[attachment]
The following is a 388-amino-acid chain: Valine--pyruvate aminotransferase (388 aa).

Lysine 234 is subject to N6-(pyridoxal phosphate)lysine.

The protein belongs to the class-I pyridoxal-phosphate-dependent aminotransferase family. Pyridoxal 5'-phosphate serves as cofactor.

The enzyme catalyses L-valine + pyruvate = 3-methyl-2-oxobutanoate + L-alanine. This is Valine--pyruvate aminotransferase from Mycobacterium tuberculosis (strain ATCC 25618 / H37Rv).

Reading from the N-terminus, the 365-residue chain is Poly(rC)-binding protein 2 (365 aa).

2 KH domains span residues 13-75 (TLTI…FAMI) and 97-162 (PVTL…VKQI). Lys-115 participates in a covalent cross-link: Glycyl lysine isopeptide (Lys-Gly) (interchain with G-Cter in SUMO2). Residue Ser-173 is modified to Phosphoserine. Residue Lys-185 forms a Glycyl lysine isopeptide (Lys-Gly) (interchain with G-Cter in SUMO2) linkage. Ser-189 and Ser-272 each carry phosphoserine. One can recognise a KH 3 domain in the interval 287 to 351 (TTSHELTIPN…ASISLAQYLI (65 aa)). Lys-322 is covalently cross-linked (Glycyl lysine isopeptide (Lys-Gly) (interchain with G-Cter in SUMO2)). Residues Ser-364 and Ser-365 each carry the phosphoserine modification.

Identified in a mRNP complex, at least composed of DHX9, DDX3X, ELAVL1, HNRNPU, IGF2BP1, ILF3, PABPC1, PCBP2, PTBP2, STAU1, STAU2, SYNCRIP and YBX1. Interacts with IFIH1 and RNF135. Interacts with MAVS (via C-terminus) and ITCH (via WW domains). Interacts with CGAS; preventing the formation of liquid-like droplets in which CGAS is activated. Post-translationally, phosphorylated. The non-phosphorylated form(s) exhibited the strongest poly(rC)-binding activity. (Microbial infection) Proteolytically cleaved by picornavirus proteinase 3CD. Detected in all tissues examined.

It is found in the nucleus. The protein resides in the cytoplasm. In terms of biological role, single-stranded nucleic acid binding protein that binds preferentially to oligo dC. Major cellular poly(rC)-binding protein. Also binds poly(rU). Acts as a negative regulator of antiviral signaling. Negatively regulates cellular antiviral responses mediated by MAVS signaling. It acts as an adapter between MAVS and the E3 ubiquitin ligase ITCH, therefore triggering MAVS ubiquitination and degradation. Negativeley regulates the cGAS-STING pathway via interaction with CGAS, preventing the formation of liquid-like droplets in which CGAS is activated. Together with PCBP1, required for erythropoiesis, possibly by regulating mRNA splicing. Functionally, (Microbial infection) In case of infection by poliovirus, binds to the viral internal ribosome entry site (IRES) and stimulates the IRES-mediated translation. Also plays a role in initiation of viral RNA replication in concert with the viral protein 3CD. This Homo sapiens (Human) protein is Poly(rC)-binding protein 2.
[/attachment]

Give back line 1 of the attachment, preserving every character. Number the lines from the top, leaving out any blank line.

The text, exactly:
The following is a 388-amino-acid chain: Valine--pyruvate aminotransferase (388 aa).